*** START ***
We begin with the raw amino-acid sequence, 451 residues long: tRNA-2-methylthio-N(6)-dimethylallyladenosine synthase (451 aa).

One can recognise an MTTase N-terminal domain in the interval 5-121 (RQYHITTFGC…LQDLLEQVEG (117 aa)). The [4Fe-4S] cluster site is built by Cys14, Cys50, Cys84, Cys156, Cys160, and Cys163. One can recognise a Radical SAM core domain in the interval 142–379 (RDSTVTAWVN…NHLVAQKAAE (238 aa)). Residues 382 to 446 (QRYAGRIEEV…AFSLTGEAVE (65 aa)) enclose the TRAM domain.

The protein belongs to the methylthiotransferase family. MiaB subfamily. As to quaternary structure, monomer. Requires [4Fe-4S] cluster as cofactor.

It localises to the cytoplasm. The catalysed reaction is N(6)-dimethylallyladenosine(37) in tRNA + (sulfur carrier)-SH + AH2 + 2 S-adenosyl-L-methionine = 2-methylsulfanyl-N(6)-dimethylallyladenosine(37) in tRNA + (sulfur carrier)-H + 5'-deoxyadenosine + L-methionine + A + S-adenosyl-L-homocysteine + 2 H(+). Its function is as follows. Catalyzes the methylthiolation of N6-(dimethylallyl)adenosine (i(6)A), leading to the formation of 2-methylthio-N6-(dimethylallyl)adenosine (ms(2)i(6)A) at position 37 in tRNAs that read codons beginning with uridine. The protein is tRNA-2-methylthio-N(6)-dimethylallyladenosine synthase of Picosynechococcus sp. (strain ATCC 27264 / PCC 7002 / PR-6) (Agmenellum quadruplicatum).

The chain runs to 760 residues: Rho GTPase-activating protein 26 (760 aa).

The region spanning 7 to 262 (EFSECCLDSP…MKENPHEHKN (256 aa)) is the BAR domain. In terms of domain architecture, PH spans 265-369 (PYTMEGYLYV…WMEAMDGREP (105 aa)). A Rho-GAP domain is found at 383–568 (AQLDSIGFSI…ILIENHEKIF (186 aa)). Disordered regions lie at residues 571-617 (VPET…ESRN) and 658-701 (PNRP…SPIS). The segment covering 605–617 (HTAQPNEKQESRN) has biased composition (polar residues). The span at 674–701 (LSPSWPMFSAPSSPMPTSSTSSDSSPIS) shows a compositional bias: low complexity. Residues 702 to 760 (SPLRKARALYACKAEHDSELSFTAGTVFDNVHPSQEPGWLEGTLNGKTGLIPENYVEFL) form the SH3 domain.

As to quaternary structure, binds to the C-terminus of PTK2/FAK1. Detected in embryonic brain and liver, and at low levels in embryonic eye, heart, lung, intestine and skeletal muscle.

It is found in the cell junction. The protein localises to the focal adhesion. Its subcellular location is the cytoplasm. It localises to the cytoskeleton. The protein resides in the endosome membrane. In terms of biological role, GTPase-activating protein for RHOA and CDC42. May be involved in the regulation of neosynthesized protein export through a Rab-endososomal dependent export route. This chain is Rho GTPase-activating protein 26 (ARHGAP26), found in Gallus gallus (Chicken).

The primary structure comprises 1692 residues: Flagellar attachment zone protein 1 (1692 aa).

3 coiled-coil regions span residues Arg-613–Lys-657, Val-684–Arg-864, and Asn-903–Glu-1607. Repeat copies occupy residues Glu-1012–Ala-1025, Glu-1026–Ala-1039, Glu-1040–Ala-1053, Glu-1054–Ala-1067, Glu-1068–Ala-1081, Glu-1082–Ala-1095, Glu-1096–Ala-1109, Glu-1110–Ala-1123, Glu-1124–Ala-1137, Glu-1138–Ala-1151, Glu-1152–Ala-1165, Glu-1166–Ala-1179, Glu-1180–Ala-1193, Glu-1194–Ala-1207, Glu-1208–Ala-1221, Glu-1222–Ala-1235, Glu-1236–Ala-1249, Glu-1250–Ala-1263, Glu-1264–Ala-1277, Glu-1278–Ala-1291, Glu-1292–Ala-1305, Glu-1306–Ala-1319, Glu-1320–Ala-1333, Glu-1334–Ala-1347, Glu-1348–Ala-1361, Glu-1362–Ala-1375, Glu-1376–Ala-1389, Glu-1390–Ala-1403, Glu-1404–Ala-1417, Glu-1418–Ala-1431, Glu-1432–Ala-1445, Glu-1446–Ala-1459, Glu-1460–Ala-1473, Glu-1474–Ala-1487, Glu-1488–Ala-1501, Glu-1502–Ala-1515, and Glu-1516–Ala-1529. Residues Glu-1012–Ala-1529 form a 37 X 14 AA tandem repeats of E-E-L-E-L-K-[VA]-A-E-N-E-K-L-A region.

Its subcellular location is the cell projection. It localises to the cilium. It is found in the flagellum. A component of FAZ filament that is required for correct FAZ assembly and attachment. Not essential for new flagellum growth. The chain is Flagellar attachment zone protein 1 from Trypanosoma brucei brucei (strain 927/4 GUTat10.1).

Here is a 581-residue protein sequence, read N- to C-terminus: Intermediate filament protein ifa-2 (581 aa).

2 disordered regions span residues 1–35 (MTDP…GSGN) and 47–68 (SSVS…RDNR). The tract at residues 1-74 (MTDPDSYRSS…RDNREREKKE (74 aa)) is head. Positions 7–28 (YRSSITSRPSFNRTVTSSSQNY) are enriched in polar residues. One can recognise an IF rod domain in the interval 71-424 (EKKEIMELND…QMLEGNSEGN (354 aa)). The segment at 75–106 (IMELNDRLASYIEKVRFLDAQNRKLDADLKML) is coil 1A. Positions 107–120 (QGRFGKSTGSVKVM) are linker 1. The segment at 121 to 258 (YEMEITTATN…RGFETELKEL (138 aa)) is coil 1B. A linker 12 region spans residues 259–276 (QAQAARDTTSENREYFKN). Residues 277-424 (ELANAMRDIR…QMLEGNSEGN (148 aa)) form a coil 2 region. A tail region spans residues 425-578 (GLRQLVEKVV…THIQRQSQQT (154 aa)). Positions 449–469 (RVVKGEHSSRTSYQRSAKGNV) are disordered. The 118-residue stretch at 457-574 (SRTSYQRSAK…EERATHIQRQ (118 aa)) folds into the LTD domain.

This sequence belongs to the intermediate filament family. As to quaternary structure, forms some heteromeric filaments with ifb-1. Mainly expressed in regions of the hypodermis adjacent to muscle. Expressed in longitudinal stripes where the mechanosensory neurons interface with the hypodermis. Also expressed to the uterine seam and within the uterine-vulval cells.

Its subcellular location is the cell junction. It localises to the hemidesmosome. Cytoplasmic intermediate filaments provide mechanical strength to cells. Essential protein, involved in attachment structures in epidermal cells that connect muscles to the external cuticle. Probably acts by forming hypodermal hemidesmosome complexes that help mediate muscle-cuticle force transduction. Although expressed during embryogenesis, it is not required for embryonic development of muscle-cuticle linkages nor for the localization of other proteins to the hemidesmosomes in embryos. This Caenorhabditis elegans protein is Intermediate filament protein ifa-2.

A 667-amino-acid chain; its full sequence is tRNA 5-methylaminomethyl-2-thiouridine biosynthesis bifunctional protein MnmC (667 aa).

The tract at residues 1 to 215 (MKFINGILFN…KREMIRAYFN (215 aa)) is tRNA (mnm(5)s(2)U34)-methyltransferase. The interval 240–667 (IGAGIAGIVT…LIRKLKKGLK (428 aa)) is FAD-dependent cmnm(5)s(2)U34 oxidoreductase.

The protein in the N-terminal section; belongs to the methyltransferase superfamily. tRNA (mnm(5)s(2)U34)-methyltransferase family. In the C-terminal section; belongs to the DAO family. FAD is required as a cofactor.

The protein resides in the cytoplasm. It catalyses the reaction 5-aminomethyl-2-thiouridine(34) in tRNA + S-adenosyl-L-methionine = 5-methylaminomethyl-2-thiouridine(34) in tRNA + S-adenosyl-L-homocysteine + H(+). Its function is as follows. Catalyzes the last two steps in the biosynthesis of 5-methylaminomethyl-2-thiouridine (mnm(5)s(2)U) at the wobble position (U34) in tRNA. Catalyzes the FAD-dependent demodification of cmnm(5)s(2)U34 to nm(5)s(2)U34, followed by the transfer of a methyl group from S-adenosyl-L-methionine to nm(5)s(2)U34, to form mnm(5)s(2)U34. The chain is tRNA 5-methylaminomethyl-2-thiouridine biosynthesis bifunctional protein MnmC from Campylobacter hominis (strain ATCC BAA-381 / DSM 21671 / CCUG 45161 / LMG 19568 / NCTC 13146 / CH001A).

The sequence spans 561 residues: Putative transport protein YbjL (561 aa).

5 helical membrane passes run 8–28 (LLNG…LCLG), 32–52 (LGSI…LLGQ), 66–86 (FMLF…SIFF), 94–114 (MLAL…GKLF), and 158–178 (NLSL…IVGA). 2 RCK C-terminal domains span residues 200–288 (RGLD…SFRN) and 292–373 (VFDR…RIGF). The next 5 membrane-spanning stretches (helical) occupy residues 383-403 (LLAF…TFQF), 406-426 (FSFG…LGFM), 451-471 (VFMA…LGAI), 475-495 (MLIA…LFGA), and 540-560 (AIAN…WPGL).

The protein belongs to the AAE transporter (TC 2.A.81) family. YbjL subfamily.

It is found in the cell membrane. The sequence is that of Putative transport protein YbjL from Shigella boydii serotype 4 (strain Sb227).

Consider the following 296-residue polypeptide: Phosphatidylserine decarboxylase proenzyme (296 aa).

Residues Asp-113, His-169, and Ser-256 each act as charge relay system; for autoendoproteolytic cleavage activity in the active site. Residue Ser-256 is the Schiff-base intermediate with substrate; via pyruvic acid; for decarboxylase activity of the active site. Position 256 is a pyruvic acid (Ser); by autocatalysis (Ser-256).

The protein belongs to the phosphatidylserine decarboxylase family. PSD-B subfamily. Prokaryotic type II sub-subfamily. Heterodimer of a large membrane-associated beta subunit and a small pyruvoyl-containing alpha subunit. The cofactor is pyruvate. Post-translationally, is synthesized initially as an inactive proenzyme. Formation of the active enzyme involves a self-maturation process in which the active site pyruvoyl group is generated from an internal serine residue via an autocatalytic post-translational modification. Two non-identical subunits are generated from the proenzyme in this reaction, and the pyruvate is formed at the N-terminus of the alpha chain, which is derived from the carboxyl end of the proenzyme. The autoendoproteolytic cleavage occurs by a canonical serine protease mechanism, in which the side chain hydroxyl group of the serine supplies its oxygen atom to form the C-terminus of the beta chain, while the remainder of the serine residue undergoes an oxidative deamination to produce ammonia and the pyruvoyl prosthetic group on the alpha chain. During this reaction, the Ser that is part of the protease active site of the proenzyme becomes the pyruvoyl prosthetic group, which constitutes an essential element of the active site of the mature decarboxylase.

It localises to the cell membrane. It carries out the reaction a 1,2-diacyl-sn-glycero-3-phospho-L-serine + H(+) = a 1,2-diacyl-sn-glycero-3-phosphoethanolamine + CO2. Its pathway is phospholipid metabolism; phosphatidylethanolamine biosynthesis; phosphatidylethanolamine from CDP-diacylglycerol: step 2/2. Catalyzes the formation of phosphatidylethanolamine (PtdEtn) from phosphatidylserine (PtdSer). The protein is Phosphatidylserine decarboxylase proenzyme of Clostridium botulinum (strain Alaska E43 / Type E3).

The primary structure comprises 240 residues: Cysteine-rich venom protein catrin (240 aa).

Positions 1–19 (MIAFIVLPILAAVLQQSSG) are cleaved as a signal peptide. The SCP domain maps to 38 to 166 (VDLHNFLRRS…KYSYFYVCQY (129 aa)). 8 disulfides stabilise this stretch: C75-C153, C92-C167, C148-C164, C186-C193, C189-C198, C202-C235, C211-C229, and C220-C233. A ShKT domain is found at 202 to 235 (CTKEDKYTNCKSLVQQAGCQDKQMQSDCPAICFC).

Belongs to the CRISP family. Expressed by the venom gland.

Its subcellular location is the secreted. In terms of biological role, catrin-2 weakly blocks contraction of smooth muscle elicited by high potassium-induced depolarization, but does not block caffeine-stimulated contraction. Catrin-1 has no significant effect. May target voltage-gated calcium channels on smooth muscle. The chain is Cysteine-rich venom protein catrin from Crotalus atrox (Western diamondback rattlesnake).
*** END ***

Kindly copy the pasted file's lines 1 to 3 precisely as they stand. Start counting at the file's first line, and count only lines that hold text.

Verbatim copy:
We begin with the raw amino-acid sequence, 451 residues long: tRNA-2-methylthio-N(6)-dimethylallyladenosine synthase (451 aa).

One can recognise an MTTase N-terminal domain in the interval 5-121 (RQYHITTFGC…LQDLLEQVEG (117 aa)). The [4Fe-4S] cluster site is built by Cys14, Cys50, Cys84, Cys156, Cys160, and Cys163. One can recognise a Radical SAM core domain in the interval 142–379 (RDSTVTAWVN…NHLVAQKAAE (238 aa)). Residues 382 to 446 (QRYAGRIEEV…AFSLTGEAVE (65 aa)) enclose the TRAM domain.

The protein belongs to the methylthiotransferase family. MiaB subfamily. As to quaternary structure, monomer. Requires [4Fe-4S] cluster as cofactor.